Opening Happy Lovin’ Time-Sunshine Pop From The Garpax Vaults is the first of the unreleased tracks, Augie Moreno’s Make Up Your Mind. It was penned by Kenny Johnson, who was a talented songwriter. Sadly, nobody got the opportunity to her this hook heavy pop gem. It’s lain unreleased for nearly fifty years, and makes a welcome and overdue debut on Happy Lovin’ Time-Sunshine Pop From The Garpax Vaults.
The New Wing released The Thinking Animal as a single in 1967. It was penned by Kenny Johnson, Bob Hopps and Jerry Ritchley, and released on Pentacle Records. This was the only single that Pentacle Records released. Mind you, what a single it was. It’s psychedelic pop at its finest.
Just like Gary S. Paxton, Curt Boettcher is a singer, songwriter, musician and producer. Sadly, his career was cut tragically short when he died in 1987, aged just forty-three. Two of the unreleased tracks come courtesy of Curt Boettcher. There’s a slight similarity to Scott Walker. That’s apparent on Christina, In My Dreams which Gene Parsons and Jon Paxton penned. It’s a hauntingly, beautiful ballad. Stay a Gene DeNovi composition, is Curt’s other contribution. This heartfelt ballad is the perfect showcase for Curt Boettcher, whose a truly talented singer capable of making a song come to life.
The Chocolate Tunnel only ever released one single, Ostrich People. It was released in 1967 on Era Records. It’s a Kenny Johnson and Jerry Ritchley composition. The version on Happy Lovin’ Time-Sunshine Pop From The Garpax Vaults is different from the single version. Instead it’s the stereo mix of this almost dramatic slice of psychedelic pop.
Dave Antrell’s career as a singer and songwriter began in the sixties, and continued into the early seventies. However, in the sixties, Dave worked with Gary S. Paxton. He penned some of the tracks that Gary produced. However, deep down, Dave wanted to forge a career as a singer. So, he recorded several tracks with producer Gary S. Paxton produced. Three of the tracks feature on Happy Lovin’ Time-Sunshine Pop From The Garpax Vaults. They’ve never been released before. The first is She Loves Me, a joyous and celebratory slice of sunshine pop. You Take Things Lightly Babe is a driving slice of psychedelic sunshine pop. If I Can Help It has a similar driving beat to You Take Things Lightly Babe. However, it takes on an anthemic sound, and isn’t short of hooks. This makes If I Can Help It one of best of the unreleased tracks on Happy Lovin’ Time-Sunshine Pop From The Garpax Vaults.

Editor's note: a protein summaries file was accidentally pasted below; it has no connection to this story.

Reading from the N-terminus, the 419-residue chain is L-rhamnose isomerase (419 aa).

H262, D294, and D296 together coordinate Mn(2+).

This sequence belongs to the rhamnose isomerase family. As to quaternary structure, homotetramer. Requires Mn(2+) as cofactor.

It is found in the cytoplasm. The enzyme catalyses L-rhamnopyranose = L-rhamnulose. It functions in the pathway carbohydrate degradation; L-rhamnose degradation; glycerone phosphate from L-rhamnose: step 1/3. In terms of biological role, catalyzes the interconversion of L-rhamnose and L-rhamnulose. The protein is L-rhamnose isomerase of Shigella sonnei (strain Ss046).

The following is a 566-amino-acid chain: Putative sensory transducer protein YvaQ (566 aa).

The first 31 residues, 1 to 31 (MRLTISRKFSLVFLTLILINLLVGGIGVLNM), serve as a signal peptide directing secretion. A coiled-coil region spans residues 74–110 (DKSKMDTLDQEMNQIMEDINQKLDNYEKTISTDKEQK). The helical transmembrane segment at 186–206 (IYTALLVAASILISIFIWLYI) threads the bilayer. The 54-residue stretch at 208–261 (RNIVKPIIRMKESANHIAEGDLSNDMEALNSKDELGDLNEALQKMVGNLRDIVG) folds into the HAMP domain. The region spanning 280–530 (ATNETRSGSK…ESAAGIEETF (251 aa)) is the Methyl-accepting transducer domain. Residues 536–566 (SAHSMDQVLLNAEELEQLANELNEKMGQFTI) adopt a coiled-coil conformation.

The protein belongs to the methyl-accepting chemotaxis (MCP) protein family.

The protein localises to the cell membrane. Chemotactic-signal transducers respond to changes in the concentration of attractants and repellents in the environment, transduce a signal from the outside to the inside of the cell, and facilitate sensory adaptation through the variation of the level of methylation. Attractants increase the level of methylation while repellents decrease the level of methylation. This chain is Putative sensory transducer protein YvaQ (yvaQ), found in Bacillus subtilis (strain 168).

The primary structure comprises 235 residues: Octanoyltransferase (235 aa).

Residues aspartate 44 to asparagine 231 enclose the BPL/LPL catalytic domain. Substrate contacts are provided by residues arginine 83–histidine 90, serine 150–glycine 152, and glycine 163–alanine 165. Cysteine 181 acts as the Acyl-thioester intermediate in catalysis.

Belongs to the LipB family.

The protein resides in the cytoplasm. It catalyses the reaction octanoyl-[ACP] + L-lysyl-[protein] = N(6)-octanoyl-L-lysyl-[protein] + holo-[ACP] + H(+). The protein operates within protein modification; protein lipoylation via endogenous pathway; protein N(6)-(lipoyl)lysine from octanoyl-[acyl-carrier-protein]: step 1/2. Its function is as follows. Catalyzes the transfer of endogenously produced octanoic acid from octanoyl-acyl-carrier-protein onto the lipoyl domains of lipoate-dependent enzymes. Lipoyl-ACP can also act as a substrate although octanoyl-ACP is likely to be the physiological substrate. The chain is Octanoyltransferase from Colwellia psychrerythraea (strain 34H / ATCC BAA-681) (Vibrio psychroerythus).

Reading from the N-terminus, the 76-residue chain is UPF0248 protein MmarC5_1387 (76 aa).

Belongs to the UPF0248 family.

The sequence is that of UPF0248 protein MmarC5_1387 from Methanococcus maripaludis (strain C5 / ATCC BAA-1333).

The Bogart Cult are without doubt, something of a mystery group. Almost nothing is known about them. All that I could find out, was that The Bogart Cult recorded Games in 1969. This Beatles’ inspired song was never released as a single. Instead, it’s case of what might have been? Games is a beautiful ballad penned by Kenny Johnson. If it had been released, it might have given producer another hit single.
Another group to feature twice on Happy Lovin’ Time-Sunshine Pop From The Garpax Vaults are The Jaybees, a Canadian band. They released Who Do You Think You Are as a single in 1967. This Kenny Johnson penned track was released on Columbia. Elements of pop, psychedelia and rock are combined by The Jaybees. There’s even a nod to The Beatles. On the B-Side was Bad Sign. another Kenny Johnson composition. Stylistically, it’s similar to Who Do You Think You Are. However, of the two tracks, I much prefer Bad Sign. Not only has it a slightly more psychedelic sound, but it’s much more catchy.
The Bakersfield Poppy Pickers were essentially a studio project that recorded on Gary S. Paxton’s Riverbottom label. Kenny Johnson played an important part in their recordings. He also penned Clean Up Your Own Backyard and It’s Written All Over My Face. These two tracks were recorded in 1969. By then, The Bakersfield Poppy Pickers’ music is best described as genre-melting. Everything from pop, psychedelia and rock was combined by to create two tracks that epitomise the late sixties sound.